His name may find scant recognition today, but among pulp hounds Harold Lamb holds a mythic standing. He wrote scores of historically meticulous, action laden short stories and novellas for Adventure Magazine in the ‘20s and ‘30s. It was work that defied the stock plots and chopped prose often associated with pulp. What distinguished Lamb’s tales, in addition to their careful setup and pure visceral thrills, was a Middle Eastern setting and the balanced take on regional culture and history they presented.
Lamb’s adventure stories were a footnote at the time of his death. Surviving the pulp market’s downshift to digest format, he turned to nonfiction, traveled extensively through the Middle East and Asia, wrote Hollywood screenplays, and for a time worked undercover in Iran for the US Office of Strategic Services (conveniently under the guise of doing research for his writing). While time was persistently scattering the fragile leaves of Adventure Magazine, a committed few became convinced of the value of his early fiction, and were busy scrounging copies for posterity.
The Lamb resurgence is largely thanks to University of Southern Indiana professor Howard Andrew Jones, who collected and edited four volumes of Lamb’s Khlit the Cossack tales in 2006 and 2007. Now two more volumes (Swords from the Desert and Swords from the West) are available. Nearly 1,000 pages total and also edited by Jones, the two latest collections primarily involve the Crusades. They offer ample entertainment and enough swashbuckling intrigue to thoroughly appraise Lamb’s style, characters, and eye for cultural detail.
Heavy on history but with enough action to give aerodynamic lift, Lamb’s prose exemplifies and occasionally transcends the pulp genre. His influence on Conan creator Robert E. Howard marks him as a direct godfather to Sword and Sorcery fiction, though readers of these volumes will find few traces of the supernatural. Hauntings, ghosts, and prophets can be found within the pages of Swords from the Desert and Swords from the West, but the stories conclude with magic and mystery neatly debunked by an unmasking or twist of logic.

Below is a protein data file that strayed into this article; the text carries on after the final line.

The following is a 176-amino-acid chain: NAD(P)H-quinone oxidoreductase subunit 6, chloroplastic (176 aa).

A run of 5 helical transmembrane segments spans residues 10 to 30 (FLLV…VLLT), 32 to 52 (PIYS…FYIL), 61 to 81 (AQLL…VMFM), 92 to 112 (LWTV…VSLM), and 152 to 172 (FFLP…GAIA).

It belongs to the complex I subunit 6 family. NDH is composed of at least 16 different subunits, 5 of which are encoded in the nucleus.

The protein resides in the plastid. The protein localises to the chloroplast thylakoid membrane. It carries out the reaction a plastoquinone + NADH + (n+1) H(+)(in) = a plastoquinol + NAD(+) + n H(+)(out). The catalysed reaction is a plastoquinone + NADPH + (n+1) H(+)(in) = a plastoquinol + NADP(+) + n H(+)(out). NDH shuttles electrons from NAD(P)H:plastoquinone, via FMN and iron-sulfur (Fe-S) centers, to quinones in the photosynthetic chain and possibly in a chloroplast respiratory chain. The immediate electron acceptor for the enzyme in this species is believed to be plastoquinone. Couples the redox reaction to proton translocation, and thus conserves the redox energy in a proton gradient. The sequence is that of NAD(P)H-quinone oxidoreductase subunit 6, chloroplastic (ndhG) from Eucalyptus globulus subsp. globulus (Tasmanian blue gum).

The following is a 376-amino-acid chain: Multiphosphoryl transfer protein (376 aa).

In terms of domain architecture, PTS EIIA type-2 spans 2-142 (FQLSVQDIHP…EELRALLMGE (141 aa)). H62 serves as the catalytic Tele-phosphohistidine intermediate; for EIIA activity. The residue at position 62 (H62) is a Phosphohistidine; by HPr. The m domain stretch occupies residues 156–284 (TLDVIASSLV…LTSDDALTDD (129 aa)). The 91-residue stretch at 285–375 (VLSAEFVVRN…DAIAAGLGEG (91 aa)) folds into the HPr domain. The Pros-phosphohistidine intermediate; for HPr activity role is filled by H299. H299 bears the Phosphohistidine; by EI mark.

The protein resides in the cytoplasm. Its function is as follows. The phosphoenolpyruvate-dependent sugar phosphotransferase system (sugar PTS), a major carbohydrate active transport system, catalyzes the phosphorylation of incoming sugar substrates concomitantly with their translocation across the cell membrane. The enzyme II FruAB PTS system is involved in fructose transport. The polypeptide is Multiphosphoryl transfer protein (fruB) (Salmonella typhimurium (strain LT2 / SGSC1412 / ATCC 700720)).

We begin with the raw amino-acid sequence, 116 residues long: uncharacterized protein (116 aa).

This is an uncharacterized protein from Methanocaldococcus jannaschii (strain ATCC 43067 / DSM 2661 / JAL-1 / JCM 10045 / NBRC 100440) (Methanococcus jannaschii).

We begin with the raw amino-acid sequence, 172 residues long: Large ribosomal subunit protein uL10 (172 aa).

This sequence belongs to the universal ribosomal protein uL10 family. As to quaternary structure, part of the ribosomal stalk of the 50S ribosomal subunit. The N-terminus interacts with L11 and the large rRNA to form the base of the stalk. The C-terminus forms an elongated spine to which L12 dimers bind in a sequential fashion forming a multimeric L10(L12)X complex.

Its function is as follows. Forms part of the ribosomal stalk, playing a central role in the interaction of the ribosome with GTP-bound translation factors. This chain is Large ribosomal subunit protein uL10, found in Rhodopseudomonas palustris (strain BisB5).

Stories vary in length from 20 page sprints to novellas weighing in at over 100 pages. The longest stories are strongest; with interwoven plot lines and a big tip-the-dominos finale. The shortest stories are also enjoyable-compact jabs of action and mood. The stories of moderate length suffer, as Lamb labors to flesh out characters and then must rush the conclusion.
Regardless of length, the work rarely feels 80-years-old. Lamb’s fondness for archaic language (bethought, knoweth, ye, nay) detracts from readability at times, but a freshness remains.
Much of this is thanks to his attitudes about the Middle East. As these stories prove, Lamb was fascinated with the Crusades and enjoyed seeing the story from both sides. In a 1926 letter to an Adventure Magazine reader, Lamb opined that Islamic fighters “were more intelligent than our Croises (Crusaders), more courteous, and usually more daring. They had a sense of humor.” Infused within these tales is an exceptional degree of cultural detail, incorporating Islamic medicine, conversation, clothing, taboos, and etiquette to fortify the sweeping action.
Lamb’s characters are more than warring Crusaders and Arabs. Readers will encounter Polish knights, wayfaring Vikings, Mughal Empire Indians, and Chinese kings. Archetypal players-spies, minstrels, tribesmen, rogues, and adventurers-rub elbows with the likes of Genghis Kahn, Tamerlane, and Marco Polo.
Some characters appear in multiple stories. Daril is an aging Arab physician driven by circumstance to take up the sword. Also recurring is Nial O’Gordon, a young adventurer of Scottish descent wandering from Palestine to China. Like Nial, many of the author’s best creations stand between cultures. He loved to feature Europeans born after the Crusades living entirely in the Middle East. These serve as symbols of cultural displacement and exchange-living sparks rising from a clash of civilizations.
The rub is that Lamb most likely knows the history better than his readers and isn’t much inclined to review the material. An immediate drop into Tana circa 1400, 12th century Jerusalem, or British occupied India of the early 1800s makes for unsteady footing at the start of each story. An acclimating Wikipedia visit is a frequent necessity, especially as countries and cities are given historically accurate names.
The labor over textbook precision is commendable but challenging to reconcile geographically. And heads up: stories with Muslim protagonists will use the Islamic calendar. The collections would have been well served with the addition of maps and listing of place names.
Out of the two volumes, Swords from the West gives more bang for your buck and features the strongest stories. In “The Making of the Morning Star”, crusader Robert of Antioch gets stuck in Bukhara, Uzbekistan and defends the city against the siege of Genghis Khan. With converging cultures, blood and treasure, and an upstanding hero, it’s Lamb at his most insightful and engrossing.
Both volumes contain solid biographical information and collect letters the author wrote to Adventure readers. The letters reemphasize the scholarship and tolerance of Lamb, put succinctly in the author’s own words when referring to the factions at arms during the Crusades: “There were rogues as well as splendid men on both sides.”